By Lin Hsin-Yi, Epoch Times Staff, Sep. 18, 2010 -
Two months out from the 2010 Asia Games in Guangzhou, the capital of the Guangdong Province in south China, the city’s Public Security Bureau has laid down a new law which citizens say is as irksome as it will be ineffectual: that is, everyone who buys knives or similar instruments from now until the end of the Games will have to provide at least six pieces of personal information.
Like during other mass events organized by the authorities, before November 12 when the Games begin there will be frequent inspection points around the city with often onerous demands on passers-through, the prohibition of balloons, kites, sky lanterns and carrier pigeons, and a regime of stiff fines for incompliants.
The Guangzhou police announced the measures on August 21, titled “Notice to Enforce Safe Knife Management in Guangzhou.” It goes for cleavers, large fruit knives, craft knives, files, and ceramic knives; only approved vendors can sell them, and buyers need to yield their name, address, ID number, types of knives, number purchased, and intended use. The policy has currently been put into effect in a few districts.
The police will also be inspecting all inbound vehicles at checkpoints along major roads into Guangzhou during the Games.
User 9byte writes, “This is a government armed to the teeth, yet the ordinary people have to register to buy knives, I am really speechless.” Another user, Crazyman, writes, “In China, doing anything requires using ones real name; even getting home, one needs to use one’s real name. This is really the worst situation.”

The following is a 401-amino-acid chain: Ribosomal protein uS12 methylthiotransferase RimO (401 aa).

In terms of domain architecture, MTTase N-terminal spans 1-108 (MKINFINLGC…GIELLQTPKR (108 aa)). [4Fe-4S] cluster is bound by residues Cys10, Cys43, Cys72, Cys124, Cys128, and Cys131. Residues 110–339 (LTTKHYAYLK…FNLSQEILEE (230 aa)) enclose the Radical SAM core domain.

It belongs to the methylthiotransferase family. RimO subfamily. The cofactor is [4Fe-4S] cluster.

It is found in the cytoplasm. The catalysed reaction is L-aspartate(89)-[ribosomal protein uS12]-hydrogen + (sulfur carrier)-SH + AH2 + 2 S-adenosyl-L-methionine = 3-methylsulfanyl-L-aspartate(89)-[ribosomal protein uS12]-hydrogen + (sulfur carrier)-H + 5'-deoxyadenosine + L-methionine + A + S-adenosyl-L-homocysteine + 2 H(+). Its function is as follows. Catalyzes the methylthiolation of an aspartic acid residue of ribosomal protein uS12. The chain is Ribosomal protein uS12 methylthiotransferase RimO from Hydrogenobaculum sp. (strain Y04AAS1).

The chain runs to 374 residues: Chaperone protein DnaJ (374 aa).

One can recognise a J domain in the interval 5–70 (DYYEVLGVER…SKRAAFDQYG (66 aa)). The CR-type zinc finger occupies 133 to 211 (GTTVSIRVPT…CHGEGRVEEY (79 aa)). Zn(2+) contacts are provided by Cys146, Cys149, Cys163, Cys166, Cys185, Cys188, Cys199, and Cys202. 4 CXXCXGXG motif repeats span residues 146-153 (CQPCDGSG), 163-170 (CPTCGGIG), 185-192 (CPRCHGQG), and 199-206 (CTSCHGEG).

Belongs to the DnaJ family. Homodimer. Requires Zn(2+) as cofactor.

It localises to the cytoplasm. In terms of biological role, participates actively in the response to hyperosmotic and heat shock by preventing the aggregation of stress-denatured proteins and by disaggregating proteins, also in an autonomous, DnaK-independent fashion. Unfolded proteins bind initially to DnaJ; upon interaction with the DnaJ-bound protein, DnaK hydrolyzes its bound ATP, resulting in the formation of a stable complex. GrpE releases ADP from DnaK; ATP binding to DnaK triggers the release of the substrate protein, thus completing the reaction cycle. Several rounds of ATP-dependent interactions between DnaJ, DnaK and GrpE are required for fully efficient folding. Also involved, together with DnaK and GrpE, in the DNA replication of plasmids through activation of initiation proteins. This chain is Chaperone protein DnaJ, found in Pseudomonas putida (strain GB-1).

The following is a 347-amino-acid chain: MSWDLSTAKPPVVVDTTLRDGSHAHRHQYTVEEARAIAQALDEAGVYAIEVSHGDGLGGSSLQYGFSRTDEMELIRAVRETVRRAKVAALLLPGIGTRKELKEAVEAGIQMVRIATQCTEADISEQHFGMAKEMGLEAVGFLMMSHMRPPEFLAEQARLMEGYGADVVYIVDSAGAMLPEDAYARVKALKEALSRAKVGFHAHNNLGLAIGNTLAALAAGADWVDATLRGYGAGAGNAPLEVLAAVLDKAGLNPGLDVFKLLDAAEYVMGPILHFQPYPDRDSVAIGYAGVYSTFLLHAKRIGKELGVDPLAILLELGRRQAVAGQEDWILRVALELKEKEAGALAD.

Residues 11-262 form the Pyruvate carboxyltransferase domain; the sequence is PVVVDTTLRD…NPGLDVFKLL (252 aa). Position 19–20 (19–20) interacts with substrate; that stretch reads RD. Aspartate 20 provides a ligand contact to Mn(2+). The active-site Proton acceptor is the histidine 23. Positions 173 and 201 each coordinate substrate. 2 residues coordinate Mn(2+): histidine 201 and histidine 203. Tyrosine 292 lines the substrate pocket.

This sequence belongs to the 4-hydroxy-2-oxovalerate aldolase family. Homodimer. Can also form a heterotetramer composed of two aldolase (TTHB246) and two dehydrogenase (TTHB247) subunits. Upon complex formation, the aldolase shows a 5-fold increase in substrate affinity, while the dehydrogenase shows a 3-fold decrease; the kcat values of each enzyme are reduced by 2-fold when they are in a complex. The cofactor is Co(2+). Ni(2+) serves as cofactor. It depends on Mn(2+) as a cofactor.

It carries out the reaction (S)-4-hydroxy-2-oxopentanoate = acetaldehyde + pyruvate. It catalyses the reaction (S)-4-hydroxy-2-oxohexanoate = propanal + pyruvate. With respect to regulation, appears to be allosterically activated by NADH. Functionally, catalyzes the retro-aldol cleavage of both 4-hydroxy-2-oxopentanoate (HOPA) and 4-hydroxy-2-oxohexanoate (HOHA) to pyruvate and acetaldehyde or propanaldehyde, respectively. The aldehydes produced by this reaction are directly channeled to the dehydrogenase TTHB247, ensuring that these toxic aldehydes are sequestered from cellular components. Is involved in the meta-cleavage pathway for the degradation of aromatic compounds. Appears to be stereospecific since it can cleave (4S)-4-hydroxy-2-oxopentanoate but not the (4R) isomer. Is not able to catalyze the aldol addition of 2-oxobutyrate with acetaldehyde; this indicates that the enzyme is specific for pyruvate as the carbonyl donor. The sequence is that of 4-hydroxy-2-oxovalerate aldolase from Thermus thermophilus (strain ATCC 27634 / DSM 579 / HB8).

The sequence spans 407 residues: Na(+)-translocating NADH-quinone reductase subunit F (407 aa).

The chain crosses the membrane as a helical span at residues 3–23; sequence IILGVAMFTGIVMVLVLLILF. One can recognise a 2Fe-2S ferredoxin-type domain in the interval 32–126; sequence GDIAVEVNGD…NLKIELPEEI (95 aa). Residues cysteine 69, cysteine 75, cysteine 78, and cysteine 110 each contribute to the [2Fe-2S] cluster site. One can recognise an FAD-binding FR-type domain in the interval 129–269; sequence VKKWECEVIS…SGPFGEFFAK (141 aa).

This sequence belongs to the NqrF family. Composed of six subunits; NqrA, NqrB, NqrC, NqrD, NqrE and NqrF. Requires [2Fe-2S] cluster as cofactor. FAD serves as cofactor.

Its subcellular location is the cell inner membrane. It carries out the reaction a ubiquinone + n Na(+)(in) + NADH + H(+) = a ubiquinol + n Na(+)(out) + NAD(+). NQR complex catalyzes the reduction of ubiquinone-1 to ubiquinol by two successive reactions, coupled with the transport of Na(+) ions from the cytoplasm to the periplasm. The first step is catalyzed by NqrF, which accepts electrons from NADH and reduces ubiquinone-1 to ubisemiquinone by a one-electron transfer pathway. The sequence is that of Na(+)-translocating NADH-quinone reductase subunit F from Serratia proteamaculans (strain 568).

Guangzhou attorney Tang Jingling believes the policy is overkill in terms of protecting social order. “It doesn’t do anything. Instead, the government is worsening its relation with the people. It seems to treat people as enemies… protecting itself from every citizen,” he said to Radio Free Asia.
During the World Expo, Shanghai carried out the same policy, saying that would “ensure that the 2010 World Expo would be carried out smoothly.”
During the 2008 Beijing Olympics, an unemployed Chinese man stabbed to death the father-in-law of the U.S. Olympic men’s volleyball coach in downtown Beijing, despite massive security measures which included more than 150,000 police patrolling the city.
The new regulations come on the tail end of a series of mass protests in Guangzhou, all of them against the authorities.
On August 12, 3000 workers from the Guangzhou Iron and Steel Company rallied to protest company reforms that infringed on their rights. Authorities mobilized armed police to dispel the workers.
On August 13, a few hundred riot police surrounded Xian Village in the Tianhe District, in attempts to demolish it. Violent fights broke out between the residents and the police who then released tear gas and injuring protesters.
Then, on August 20, a crowd gathered in front of the Guangzhou city government and demanded the mayor tear down a subway cooling tower.